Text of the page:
City Views.108

An Earthquake in Sichuan

I am deliberately leading with this photo, to remind us all that life does go on even in the midst of such tragedy as a 7.9 or 8.0 earthquake. Returning to the US with its continued willful obsession with the tragic events of 9/11 and sheer stubborn unwillingness to, as it were, move on…well, it seems there are things our leaders and fellow citizens could learn from the good folks of Sichuan about accepting tragedy and moving on constructively and engagingly with life.

So , as it happens, I was in Paris debriefing from my eight+ months in Port Harcourt, when the earthquake in China happened. Having studied Chinese language and history in college; having lived in China for more than two years if you add up my time there with MSF and my student days in Taiwan, and being readily to hand in Paris for the emergency desk to ask if I’d be willing or able to help out with any relief effort we decided to try to launch…well, let’s just say that rather than returning as planned to the US and enjoying Oberlin’s graduation weekend and the celebration of Shansi’s successful fundraising campaign, in which I played an enjoyable and not insignificant role for the past four or five years, I headed off to Asia less than a week after returning to Paris from Africa. Everyone’s read the news reports, I’m sure, and knows that the government’s response has been impressive and thorough. I won’t get on the soapbox for long, but let’s just say the citizens of New Orleans would have fared far better under this regime, which so many in the US delight in criticizing endlessly, than under the band of thieving incompetents we’ve allowed to run our country for the past eight years. I’ll let the pictures speak for themselves here.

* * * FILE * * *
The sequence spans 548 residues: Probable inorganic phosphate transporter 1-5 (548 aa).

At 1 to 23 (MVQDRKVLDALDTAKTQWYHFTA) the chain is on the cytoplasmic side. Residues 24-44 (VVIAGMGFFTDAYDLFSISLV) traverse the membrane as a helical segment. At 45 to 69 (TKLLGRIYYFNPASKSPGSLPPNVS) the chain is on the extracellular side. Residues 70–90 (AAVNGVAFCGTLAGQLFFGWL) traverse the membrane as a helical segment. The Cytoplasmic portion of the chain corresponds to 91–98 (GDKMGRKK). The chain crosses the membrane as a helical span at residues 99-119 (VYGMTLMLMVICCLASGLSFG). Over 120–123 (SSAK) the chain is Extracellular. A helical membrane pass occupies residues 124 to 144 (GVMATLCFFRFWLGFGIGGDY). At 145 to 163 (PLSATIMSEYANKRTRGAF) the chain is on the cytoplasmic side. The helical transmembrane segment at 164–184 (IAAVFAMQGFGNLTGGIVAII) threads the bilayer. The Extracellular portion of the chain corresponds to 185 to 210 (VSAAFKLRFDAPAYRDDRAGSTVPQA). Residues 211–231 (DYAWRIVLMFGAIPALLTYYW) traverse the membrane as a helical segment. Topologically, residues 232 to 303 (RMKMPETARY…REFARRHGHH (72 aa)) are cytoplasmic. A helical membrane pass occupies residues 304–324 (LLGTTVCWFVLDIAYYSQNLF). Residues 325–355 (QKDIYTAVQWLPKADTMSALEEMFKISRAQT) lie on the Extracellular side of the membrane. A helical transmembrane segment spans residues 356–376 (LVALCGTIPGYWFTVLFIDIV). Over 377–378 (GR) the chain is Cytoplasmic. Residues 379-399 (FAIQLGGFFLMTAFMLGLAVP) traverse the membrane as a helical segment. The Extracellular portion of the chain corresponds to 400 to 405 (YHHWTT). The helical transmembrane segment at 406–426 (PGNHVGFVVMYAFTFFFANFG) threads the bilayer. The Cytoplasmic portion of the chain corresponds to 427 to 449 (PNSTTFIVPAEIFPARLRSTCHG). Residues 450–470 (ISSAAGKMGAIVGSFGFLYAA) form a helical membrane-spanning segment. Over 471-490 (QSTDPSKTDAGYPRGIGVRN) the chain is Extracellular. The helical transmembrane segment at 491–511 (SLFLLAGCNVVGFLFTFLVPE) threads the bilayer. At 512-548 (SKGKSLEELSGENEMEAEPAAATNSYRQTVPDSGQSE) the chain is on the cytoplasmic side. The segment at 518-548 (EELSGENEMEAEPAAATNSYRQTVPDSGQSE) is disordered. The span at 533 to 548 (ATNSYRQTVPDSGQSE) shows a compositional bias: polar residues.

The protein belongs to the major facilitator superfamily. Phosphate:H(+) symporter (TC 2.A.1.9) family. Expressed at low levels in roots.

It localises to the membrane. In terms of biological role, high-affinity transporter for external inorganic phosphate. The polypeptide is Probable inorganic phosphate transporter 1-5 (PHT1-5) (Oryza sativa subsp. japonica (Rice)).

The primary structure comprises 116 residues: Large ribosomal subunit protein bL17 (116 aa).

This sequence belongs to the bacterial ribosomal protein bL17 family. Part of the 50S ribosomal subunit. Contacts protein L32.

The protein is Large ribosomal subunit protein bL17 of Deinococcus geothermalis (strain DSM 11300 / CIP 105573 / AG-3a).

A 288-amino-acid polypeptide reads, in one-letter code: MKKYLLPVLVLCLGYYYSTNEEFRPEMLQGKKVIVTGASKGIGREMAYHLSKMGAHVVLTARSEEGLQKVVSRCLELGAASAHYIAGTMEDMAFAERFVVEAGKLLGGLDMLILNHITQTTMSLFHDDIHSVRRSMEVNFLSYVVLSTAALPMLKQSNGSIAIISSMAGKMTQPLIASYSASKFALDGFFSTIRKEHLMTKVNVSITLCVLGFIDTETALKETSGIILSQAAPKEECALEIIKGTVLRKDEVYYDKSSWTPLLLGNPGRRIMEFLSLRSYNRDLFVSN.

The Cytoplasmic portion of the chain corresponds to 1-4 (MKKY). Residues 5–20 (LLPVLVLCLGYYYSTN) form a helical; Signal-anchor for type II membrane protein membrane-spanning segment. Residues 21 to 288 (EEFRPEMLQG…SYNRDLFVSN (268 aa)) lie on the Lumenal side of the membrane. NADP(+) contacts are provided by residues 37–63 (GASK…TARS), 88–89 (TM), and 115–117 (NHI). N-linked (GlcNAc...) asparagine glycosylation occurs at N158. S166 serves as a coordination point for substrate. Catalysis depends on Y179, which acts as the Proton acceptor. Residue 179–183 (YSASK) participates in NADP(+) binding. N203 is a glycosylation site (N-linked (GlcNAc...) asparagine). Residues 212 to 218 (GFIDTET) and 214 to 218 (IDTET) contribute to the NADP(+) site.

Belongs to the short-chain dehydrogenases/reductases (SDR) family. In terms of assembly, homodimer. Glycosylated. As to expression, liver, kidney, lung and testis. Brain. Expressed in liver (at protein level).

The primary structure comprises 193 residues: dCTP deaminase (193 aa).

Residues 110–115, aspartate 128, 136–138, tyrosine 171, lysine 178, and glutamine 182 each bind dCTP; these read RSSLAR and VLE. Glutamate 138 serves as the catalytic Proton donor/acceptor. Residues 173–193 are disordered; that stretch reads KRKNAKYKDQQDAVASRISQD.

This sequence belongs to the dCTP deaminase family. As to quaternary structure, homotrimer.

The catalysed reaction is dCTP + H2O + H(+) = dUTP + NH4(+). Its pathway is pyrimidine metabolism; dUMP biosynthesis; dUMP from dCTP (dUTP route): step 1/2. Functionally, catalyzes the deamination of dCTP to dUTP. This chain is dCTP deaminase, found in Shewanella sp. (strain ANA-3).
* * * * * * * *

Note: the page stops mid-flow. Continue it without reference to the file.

…Above, you can see the mountains in the hazy background — they’re really quite close, as this town butts more or less up against them, but there was always a lot of haze (or was it pollution?) in the air. Below: I do, always have and always will, love the countryside of China. I just love rice fields and wheat fields and the small low-tech way they’re still run in China, by contrast to the superfarms that have driven American small farmers out of business…while allowing us all to pay nearly nothing in cash for our food and put off the real environmental and social costs of such factory farming for future generations to sort out. (Ooh…sorry, I’m really in a soapbox mood today, aren’t I? Sorry!)

And Then There Were the Pandas :-)

During my brief time in Chengdu it was pretty much long work days and no down time really. On the very last day, though, I managed to slip out with my delightful colleague Sarah for a visit to the famous Panda Research & Breeding facility on the outskirts of Chengdu city. There’s a larger, more forested and wild place a good deal farther outside the city, but that one was out of the question. This one was possible, only taking up a couple hours on my last morning there. I’m not at all sure this layout will work: further down there’s a sequence of shots of some young pandas playing, which I tried to lay out in sort of a filmstrip fashion from top left to bottom right…if they overlap on your browser, try launching another one: I find that strangely enough explorer often interacts better with blogspot than firefox, much as I usually prefer firefox…

By explanation: adult pandas do what many of us have seen the adult pandas do in zoos in our home countries: lie around snoozing, or if you’re early in the morning (as we were) chomping on bamboo. (Yum! I’d like mine with the spicy salsa, please!) The young pandas are another matter altogether: they’re like the young of many other mammals, overloaded with energy and playfulness, and they were a total treat to watch endlessly playing with each other like a litter of puppies.

Anyway, it was nice to be able to enjoy Chengdu even a little bit. Otherwise it seems a very nice city and I was happy with how at home I felt there, and how well my spoken Chinese came back after nearly two years away from China; the city itself was very little affected by the earthquake or the aftershocks, though of course everyone felt them all and was quite jittery, understandably.